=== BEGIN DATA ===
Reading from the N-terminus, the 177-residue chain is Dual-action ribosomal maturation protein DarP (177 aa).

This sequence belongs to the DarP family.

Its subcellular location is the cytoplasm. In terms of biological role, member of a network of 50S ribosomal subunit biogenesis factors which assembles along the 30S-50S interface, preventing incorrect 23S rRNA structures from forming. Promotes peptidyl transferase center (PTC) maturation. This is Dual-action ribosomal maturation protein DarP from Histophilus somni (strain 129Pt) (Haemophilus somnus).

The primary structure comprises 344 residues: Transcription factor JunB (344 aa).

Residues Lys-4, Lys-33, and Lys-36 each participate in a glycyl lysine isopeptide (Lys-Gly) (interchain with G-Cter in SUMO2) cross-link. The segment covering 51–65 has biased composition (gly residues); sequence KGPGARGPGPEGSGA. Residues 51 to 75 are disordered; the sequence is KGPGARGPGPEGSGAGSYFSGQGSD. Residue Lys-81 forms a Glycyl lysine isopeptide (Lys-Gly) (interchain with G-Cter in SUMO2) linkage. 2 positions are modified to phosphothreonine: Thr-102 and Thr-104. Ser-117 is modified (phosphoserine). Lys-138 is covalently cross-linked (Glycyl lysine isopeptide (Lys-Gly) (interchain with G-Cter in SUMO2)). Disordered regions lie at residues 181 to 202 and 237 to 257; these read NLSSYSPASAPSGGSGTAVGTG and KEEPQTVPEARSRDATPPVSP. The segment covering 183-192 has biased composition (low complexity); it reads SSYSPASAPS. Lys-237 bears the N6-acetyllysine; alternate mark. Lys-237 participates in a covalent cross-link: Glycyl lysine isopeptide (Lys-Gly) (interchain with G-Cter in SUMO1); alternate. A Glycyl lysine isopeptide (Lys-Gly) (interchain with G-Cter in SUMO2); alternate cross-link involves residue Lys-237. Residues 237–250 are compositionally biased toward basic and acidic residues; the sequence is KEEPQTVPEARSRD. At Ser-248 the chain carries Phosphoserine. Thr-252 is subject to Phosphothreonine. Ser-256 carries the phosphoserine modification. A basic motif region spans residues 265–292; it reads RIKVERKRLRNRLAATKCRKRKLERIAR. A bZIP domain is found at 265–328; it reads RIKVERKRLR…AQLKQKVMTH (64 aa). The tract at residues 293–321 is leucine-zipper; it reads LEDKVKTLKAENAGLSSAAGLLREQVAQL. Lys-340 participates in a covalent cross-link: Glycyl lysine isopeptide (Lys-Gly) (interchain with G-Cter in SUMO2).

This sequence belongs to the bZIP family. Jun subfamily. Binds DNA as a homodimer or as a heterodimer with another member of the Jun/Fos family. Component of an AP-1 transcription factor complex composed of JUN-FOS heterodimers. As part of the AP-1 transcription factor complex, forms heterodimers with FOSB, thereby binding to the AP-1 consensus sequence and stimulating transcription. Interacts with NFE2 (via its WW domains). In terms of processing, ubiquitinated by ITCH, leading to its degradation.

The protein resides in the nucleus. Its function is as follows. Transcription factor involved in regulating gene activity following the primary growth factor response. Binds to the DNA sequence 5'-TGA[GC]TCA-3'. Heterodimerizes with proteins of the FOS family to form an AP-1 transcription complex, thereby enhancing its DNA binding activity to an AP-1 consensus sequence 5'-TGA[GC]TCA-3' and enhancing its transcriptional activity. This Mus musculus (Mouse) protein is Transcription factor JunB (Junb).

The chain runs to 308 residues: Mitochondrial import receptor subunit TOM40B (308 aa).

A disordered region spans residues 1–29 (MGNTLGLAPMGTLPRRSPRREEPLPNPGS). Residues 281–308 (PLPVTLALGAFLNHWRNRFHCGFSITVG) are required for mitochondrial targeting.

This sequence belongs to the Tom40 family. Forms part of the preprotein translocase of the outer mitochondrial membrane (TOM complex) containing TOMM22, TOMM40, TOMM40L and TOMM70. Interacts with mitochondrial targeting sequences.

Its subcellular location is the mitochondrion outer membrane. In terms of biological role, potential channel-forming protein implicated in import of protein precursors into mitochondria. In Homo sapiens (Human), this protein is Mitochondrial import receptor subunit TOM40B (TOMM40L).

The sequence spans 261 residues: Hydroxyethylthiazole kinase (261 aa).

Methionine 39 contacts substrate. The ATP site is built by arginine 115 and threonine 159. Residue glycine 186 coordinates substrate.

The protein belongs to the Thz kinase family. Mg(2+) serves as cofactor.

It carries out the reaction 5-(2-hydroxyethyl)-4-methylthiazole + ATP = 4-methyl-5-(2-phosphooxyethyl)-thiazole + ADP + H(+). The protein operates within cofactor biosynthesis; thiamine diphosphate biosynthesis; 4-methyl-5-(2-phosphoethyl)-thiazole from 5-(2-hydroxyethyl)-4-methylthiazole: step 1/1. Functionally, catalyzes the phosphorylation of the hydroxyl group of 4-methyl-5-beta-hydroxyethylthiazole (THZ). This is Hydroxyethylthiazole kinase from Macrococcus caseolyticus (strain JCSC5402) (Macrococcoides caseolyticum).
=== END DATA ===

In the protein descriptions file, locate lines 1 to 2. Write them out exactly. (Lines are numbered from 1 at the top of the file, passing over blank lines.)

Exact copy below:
Reading from the N-terminus, the 177-residue chain is Dual-action ribosomal maturation protein DarP (177 aa).

This sequence belongs to the DarP family.